• lishra January 6, 2011 at 2:11 am #

      Hi. I noticed some blog traffic coming from your blog post, so I actually had read it recently. I’m glad you commented here too – thanks 🙂 I started writing a post that was a quasi response to that last portion of your post about my Schrödinger’s-box-like ‘transphobia’ since I hadn’t written much about trans/queer politics. [By the way, I changed the tag of ‘trans issues’ to ‘trans politics’, which you linked to, so you might want to change it since nothing shows up with the old tag now.]

      I think I’ll just go ahead with the post and maybe we can shift the discussion over there, if you would like to comment further, that is. The post relates to radical feminists/lesbians/women being called ‘transphobic’ for even the most basic questioning of certain aspects of trans politics. I’ll be linking to several posts which are very relevant to your concerns about the trans/genderqueer community/ies being at odds with radical feminism and so forth.

      And for what it’s worth, I don’t think any of the things you listed somehow negate being a radical feminist. Like, it’s nice to remove oneself from male (mainstream) culture, but I don’t fault you for having attachments to ideas, music, what-have-you that come from the male sphere of cultural production. Ideally, maybe you’d just be listening to the Indigo Girls and quoting Beauvoir instead of Sarte (or whoever)… but, yeah. And you like Dworkin, so all is forgiven! Heh.

      Also, you surely aren’t a “gender traitor”… radical feminists want to abolish gender, as it is a harmful social construct, so a “gender traitor” probably doesn’t exist either 🙂

      And thanks again for the blog praise. From what I’ve gotten to read of yours so far, yours is cool too.

      Oh! And have you read Nine Deuce’s BDSM blog series? I think you’d really like it. Here’s the first part… it’s great and, naturally, incredibly disturbing. She has other posts on the topic that are great as well.

      • Eleutheria January 7, 2011 at 3:27 pm #

        Oh, and I forgot to reply to your comment I realise. I readi Nine Deuce’s BDSM blog series when you linked it yesterday (that’s what I did most of the day, oh despair). Amazing research and debunking. Very disturbing too – especially the submissive blogs. I had already stumbled across one – and I wasn’t searching for one – and damn, it’s disturbing. The “BDSM guides” too. I wish she had discussed it actually. There’s one or two around (well, they all say the very exact same tired rhetoric, so) that had messed me up so much three years ago.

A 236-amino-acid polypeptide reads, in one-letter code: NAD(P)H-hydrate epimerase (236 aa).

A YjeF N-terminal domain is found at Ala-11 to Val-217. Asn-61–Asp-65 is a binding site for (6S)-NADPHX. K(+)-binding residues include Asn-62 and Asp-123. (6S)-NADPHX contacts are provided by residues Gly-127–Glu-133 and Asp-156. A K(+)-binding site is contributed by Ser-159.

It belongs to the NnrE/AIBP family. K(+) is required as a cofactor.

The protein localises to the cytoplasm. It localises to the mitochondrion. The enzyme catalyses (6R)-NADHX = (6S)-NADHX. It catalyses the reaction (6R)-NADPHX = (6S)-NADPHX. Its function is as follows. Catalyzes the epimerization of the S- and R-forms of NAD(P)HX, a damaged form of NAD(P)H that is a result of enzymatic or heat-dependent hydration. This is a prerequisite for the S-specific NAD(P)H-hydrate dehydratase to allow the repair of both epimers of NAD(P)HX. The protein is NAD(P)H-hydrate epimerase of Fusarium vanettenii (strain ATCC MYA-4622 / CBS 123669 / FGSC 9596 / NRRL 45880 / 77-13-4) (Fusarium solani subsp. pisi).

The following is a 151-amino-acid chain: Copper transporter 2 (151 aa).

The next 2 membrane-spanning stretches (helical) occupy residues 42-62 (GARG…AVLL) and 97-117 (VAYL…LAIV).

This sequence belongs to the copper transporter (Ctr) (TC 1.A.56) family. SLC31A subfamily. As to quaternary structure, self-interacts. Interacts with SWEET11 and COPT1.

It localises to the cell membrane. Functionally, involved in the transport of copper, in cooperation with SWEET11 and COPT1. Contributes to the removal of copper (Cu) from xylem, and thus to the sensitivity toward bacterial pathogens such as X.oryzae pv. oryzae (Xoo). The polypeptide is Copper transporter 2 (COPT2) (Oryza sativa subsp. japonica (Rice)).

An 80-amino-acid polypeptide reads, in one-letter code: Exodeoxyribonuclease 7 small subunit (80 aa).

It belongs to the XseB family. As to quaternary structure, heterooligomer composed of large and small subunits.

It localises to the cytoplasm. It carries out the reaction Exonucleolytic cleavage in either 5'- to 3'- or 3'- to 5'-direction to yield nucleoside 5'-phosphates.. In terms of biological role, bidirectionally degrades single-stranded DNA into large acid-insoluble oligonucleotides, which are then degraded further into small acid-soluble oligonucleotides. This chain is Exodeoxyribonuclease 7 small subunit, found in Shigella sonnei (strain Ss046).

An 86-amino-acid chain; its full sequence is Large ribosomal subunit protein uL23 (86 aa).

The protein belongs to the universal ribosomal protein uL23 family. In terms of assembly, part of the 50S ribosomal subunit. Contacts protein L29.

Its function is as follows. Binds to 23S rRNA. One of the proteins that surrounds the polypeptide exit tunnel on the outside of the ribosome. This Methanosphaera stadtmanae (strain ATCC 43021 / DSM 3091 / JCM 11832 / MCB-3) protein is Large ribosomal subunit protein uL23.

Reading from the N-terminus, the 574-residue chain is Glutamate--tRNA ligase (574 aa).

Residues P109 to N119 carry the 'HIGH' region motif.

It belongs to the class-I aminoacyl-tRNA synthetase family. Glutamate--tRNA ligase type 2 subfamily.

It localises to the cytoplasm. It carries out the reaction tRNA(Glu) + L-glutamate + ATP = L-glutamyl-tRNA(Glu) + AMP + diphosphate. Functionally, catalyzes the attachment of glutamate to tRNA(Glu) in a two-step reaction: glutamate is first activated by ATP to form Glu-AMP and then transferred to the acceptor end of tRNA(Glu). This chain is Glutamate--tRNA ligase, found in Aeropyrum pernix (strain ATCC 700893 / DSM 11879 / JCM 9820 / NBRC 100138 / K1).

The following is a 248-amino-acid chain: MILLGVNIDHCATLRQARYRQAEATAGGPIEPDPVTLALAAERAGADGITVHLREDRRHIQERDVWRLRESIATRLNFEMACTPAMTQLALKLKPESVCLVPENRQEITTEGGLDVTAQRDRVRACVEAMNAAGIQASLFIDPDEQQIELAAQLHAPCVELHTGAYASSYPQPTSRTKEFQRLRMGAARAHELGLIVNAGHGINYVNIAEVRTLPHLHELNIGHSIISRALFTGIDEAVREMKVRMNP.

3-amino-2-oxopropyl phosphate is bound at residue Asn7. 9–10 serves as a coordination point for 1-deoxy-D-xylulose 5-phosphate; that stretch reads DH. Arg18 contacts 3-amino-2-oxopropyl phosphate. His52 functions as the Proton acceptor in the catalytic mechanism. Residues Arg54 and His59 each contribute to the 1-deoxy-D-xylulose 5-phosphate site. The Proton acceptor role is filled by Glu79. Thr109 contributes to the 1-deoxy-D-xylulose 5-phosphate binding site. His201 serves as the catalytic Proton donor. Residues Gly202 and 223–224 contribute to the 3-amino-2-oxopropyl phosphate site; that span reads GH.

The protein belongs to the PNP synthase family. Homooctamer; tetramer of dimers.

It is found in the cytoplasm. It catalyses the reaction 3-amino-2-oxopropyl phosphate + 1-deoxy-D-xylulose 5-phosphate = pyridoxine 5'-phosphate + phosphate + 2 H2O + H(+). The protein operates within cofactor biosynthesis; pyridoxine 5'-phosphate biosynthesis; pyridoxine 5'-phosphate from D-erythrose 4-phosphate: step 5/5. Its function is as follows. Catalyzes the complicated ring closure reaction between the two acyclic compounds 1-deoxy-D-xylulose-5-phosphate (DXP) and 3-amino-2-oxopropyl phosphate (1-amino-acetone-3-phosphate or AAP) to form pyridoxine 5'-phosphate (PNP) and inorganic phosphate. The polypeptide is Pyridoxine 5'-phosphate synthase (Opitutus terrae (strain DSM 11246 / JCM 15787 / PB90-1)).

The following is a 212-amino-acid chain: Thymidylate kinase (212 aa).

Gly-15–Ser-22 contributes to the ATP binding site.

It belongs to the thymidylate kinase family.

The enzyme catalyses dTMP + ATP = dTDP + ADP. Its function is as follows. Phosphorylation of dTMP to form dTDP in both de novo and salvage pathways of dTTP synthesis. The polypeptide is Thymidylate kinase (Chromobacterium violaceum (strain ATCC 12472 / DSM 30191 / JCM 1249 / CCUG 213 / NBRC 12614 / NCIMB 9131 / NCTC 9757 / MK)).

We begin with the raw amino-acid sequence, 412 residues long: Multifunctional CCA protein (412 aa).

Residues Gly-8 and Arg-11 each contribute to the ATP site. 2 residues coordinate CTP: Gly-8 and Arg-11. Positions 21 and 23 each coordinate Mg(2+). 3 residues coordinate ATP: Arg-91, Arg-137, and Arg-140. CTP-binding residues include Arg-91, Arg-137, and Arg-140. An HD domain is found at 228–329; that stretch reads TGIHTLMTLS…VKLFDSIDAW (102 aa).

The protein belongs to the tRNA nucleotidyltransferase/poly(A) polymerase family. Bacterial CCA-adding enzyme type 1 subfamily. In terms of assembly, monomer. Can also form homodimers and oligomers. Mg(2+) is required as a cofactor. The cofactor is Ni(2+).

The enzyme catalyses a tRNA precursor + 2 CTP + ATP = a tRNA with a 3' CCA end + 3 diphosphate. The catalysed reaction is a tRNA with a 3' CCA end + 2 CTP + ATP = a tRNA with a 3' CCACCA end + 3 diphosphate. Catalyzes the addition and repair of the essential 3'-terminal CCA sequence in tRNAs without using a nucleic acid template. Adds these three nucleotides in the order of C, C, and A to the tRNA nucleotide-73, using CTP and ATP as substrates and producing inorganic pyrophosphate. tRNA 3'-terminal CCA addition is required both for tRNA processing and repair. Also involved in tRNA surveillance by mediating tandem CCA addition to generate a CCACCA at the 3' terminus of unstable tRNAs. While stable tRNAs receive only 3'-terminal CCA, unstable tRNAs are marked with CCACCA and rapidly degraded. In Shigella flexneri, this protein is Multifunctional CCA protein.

Re: my attachment to male mainstreem culture.

        Don’t worry; I only quoted Sartre once. XD Actually, I don’t even know what he writes about, but I liked that short text on the Résistance I could just copy/paste to my journal. I typically quote 18th century Enlightenment Dudes though. And, yes, I should get to quote more ladies, and to quote Beauvoir, and to buy her books, because they’ve been on my list for a while. (I fail.)

        Re: music.

        I should probably add that I recently realised (with infinite sadness) that all my favorite songs to revolt by (i.e. with themes of resistance, revolt, revolution, etc.) were written/sang by dudes (generally French/French-speaking dudes, so it’s either Québec liberation mov’t or French Mai 68/socialist/anarchist type of songs, that’s what I was referring to). My favorite singers prior to that had always been women though, although my first favorite band was Evanescence and that has so many levels of wrong I’m not even going to describe – it should be self-explanatory. I still completely adore Amanda Palmer and Emilie Autumn though. (I love Autumn’s rage and hatred, but not her sexy-sexy death-burlesque.) My only regret is that they don’t sing more engaged songs that go outside of themselves. It’s okay, too, but sometimes I feel like hearing people singing about something else than themselves.

    • lishra January 6, 2011 at 3:14 am #

      I just put up the post if you’d like to go take a look.

  3. Eleutheria January 7, 2011 at 3:12 pm #

    Sheesh. My comments are long. Sorry lishra for taking up your space to talk about myself. That’s really, really not cool, especially in the same thread I claimed I liked masculinity and felt masculine. You can absolutely tell me to stfu at any time. Although I don’t know if it counts as a privilege to like masculinity/feel masculine.

    (To my defense, I am a rather lonely person and don’t have many people with whom to talk about these feminist questions, which I really like to talk about obviously, so… yeah, even though I’m just having a comment-monologue right now, but yes. Stfu, I will do that.)

    I also read your post (the one you linked here) and I started looking up a few links. Just telling you that I’m not ignoring it – just letting my ideas fall in place a bit to think about it before I reply. (There’s a part of that in my latest tl;dr comment to Aileen Wuornos though.)

    • lishra January 7, 2011 at 4:46 pm #